UPDATED 9.26AM - The Hospitality Association and Government wants to drive a few bad eggs out of the pokie industry.
The Government has announced a range of new regulations for the non-casino sector, which will see a clampdown on rogue operators who have conflicts of interest, or rort where the proceeds from pokie machines go.
Hospitality New Zealand chief executive Bruce Robertson says most operators are doing what they are meant to in a fair and reasonable way.
"Some are using the system ... to try and push funds into their particular area of interest.
"We need to have transparency in terms of the way grants are made. We also need to have most of those funds going back to the community where they're raised."
Bruce Robertson is happy with the proposed changes, but the devil is always in the detail.
He says the way venues get paid at the moment is based on actual and reasonable expenses, and that is complicated.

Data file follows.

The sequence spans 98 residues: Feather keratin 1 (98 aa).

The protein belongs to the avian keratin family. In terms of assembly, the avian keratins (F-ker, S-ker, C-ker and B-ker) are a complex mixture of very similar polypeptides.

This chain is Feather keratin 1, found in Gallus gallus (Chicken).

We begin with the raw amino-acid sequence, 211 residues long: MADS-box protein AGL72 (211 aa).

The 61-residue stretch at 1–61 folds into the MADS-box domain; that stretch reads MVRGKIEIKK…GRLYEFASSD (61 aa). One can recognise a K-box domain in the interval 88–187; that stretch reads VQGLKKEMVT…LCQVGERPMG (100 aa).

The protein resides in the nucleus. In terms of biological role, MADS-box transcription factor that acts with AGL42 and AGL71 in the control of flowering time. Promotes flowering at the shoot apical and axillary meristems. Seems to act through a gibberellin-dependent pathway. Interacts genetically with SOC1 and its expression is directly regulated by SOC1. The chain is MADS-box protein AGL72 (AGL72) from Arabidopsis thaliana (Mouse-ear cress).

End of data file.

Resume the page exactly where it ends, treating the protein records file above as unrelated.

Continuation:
"How many minutes were spent banking the money? How many minutes were spent cleaning the gaming room? That's a bureaucratic nightmare.
"We're looking for that to be simplified for the operators, and also to be simplified for the Department of Internal Affairs in terms of auditing."
Greens not swayed by changes to Bill
While National and the Maori Party may have reached an accommodation on reforms of gambling laws but the Green Party is not having a bar of them.
Green co-leader Russel Norman says his party won't be backing Mr Flavell's now seriously amended Member's Bill.
"Fundamentally, the Bill got so watered down in the deal he did with the Government that it won't achieve its goals now, which is reducing harm from gambling.
"I mean, that's the bottom line."
Salvation Army keen for MPs to cross the floor on amendments
The Salvation Army is calling for courageous political leadership to reverse the weakening of the Gambling Harm Reduction Bill.
Major Campbell Roberts says there is still time to get things back on track.
"This is a matter where we actually think that some people should cross the floor of the house.
"There are amendments that can strengthen this Bill again, bring it back to its original intention and actually deal with gambling harm in New Zealand once and for all."
Campbell Roberts says there is no room for a weak-kneed approach to the gambling issues in our communities.
Photo / NZ Herald